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Friday, May 15, 2009

SEatWtC Part 18: Solar, Wind and Hydropower

Solar Land Area
Image courtesy of the Wikimedia Commons
Solar Land Area

Solar, Wind and Hydropower

According to online sources, “Solar energy is the light and radiant heat from the Sun that influences Earth's climate and weather and sustains life. Solar power is sometimes used as a synonym for solar energy or more specifically to refer to electricity generated from solar radiation. Since ancient times solar energy has been harnessed by humans using a range of technologies. Solar radiation along with secondary solar resources such as wind and wave power, hydroelectricity and biomass account for most of the available renewable energy on Earth.

Solar energy refers primarily to the use of solar radiation for practical ends. All other renewable energies other than geothermal derive their energy from energy received from the sun.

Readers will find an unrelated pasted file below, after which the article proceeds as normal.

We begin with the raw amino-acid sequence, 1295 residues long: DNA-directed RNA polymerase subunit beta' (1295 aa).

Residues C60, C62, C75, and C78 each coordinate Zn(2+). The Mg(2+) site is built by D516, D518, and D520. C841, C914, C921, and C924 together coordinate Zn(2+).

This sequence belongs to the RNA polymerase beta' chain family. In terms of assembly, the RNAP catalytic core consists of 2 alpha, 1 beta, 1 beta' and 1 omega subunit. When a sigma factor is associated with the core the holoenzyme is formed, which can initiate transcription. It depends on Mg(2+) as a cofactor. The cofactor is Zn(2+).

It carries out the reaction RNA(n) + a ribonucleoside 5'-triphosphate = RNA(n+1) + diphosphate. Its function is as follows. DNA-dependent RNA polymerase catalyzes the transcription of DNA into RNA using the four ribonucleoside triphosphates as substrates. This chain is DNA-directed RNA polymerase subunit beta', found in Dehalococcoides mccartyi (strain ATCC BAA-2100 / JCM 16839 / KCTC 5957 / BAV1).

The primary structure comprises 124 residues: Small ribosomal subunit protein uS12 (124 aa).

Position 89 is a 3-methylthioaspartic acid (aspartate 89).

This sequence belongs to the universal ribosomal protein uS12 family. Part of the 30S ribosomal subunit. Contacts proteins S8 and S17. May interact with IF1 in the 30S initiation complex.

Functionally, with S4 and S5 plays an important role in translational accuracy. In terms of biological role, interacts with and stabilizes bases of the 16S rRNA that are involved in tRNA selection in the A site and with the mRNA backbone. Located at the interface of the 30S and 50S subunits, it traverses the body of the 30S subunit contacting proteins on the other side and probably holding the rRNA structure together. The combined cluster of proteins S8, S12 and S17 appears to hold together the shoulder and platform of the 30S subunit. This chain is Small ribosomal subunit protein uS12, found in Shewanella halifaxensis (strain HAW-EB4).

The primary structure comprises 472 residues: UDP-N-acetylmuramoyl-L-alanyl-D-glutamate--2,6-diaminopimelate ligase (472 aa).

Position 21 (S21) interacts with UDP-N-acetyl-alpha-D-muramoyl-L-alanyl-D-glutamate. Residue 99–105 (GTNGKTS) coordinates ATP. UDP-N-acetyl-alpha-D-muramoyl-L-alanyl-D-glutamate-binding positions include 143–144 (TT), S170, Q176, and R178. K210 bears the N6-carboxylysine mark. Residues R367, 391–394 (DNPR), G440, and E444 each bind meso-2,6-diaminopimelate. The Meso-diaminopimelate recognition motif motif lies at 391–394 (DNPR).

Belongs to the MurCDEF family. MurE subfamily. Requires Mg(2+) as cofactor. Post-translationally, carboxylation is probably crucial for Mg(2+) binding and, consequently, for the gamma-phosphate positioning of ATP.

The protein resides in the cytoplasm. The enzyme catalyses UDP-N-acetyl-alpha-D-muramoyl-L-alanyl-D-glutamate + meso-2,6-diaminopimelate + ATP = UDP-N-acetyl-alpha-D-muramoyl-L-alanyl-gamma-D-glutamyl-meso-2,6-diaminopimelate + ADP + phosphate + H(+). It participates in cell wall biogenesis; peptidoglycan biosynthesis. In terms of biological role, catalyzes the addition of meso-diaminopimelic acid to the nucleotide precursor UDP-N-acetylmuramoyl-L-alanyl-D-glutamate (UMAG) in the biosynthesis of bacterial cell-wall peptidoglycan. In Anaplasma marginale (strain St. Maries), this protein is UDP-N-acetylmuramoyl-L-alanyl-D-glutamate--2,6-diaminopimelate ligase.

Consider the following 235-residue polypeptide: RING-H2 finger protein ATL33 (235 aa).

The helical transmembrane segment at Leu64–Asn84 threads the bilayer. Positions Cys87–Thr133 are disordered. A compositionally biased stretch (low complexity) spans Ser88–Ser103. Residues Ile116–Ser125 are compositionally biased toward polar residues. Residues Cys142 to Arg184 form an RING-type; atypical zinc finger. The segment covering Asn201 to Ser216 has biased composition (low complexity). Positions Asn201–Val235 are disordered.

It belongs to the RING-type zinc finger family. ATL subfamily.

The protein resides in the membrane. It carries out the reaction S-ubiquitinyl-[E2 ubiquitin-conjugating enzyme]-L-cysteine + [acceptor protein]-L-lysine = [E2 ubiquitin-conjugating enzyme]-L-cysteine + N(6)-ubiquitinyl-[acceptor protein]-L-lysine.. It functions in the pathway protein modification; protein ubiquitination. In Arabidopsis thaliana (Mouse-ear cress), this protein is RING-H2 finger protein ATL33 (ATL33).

Solar technologies are broadly characterized as either passive or active depending on the way they capture, convert and distribute sunlight. Active solar techniques use photovoltaic panels, pumps, and fans to convert sunlight into useful outputs. Passive solar techniques include selecting materials with favorable thermal properties, designing spaces that naturally circulate air, and referencing the position of a building to the Sun. Active solar technologies increase the supply of energy and are considered supply side technologies, while passive solar technologies reduce the need for alternate resources and are generally considered demand side technologies.”

Yearly Solar Fluxes & Human Energy Consumption
Solar 3,850,000 EJ
Wind 2,250 EJ
Biomass 3,000 EJ
Electricity (2005) 56.7 EJ
Primary energy use (2005) 487 EJ
(1 Exajoule (EJ) = 1x10^18 joules, a unit of energy)

The difficulty with solar power is that it is an intermittent supply of energy: every night the energy supply goes to bed. That is where wind and hydropower come into play. Also, for now, direct conversion of solar energy to electricity is not terribly efficient. Strides are being made every year to improve the efficiencies, but we’re not there yet. The benefits of solar power, however, are great. The distributive nature of solar power helps reduce the need for extensive and complex electrical distribution networks. It also reduces the demand on power plants during the daytime when power plants experience their peak demands.


Tune in Monday for Part 19 of SEatWtC!

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